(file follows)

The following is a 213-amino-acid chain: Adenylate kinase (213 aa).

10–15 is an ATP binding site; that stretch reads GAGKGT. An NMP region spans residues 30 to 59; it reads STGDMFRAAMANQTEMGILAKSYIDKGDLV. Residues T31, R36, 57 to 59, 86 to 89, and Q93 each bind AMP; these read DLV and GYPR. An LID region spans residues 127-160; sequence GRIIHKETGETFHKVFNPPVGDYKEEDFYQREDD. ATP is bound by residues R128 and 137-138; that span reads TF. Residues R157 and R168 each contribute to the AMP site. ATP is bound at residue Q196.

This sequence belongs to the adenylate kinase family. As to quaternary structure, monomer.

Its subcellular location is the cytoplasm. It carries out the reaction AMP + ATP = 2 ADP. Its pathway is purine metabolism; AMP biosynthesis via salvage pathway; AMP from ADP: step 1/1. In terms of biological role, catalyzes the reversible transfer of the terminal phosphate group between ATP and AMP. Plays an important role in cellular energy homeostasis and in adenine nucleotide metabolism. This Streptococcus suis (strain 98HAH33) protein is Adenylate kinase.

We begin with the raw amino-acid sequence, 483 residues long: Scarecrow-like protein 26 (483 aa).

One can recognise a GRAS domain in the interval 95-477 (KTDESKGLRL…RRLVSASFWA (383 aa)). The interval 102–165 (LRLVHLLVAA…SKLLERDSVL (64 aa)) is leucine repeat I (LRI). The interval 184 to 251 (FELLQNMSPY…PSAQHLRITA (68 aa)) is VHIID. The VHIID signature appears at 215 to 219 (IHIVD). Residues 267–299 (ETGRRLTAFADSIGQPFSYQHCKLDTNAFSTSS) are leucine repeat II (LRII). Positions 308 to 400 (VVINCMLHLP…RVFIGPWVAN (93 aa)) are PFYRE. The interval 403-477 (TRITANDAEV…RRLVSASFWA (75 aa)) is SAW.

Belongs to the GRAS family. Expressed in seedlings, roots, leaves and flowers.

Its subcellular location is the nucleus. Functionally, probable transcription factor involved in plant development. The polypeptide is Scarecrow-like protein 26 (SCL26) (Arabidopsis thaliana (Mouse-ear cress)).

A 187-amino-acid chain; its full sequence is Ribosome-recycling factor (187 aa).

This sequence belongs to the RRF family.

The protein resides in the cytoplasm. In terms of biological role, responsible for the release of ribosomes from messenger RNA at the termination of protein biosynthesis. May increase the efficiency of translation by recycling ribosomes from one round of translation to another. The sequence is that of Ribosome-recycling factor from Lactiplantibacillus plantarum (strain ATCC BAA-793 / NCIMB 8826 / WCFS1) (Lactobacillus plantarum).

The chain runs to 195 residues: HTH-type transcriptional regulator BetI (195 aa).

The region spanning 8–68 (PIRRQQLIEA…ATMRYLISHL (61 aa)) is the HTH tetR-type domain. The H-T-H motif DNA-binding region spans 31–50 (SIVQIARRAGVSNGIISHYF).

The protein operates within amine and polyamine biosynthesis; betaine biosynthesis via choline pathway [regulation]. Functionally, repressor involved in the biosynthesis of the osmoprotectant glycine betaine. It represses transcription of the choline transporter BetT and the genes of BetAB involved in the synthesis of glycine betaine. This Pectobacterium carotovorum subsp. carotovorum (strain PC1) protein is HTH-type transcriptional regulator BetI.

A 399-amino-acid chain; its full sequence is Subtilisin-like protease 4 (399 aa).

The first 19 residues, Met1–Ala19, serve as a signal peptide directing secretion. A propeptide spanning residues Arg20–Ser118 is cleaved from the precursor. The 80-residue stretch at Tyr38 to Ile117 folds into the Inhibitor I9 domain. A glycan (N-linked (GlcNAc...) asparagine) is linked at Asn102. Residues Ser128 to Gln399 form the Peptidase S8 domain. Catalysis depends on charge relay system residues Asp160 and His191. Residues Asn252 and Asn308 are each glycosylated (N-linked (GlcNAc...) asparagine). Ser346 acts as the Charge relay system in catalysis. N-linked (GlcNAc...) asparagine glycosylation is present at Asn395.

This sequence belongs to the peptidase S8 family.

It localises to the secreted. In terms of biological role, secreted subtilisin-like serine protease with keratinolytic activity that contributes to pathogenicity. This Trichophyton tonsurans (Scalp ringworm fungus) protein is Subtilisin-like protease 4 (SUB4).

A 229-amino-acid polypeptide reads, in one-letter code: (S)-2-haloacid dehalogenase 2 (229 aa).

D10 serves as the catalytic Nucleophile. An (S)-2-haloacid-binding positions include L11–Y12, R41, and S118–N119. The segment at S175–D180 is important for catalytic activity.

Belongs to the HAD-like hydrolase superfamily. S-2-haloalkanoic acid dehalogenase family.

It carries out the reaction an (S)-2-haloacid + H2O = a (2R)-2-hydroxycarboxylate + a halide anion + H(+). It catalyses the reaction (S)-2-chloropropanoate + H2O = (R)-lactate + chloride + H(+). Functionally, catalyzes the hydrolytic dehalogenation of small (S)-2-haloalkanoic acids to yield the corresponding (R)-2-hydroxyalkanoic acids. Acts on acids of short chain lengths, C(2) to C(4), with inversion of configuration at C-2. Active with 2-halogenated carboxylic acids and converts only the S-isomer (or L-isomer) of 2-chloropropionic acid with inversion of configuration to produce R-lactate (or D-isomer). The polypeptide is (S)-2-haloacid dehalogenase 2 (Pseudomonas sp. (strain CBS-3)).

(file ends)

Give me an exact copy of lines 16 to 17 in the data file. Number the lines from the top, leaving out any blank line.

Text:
The first 19 residues, Met1–Ala19, serve as a signal peptide directing secretion. A propeptide spanning residues Arg20–Ser118 is cleaved from the precursor. The 80-residue stretch at Tyr38 to Ile117 folds into the Inhibitor I9 domain. A glycan (N-linked (GlcNAc...) asparagine) is linked at Asn102. Residues Ser128 to Gln399 form the Peptidase S8 domain. Catalysis depends on charge relay system residues Asp160 and His191. Residues Asn252 and Asn308 are each glycosylated (N-linked (GlcNAc...) asparagine). Ser346 acts as the Charge relay system in catalysis. N-linked (GlcNAc...) asparagine glycosylation is present at Asn395.

This sequence belongs to the peptidase S8 family.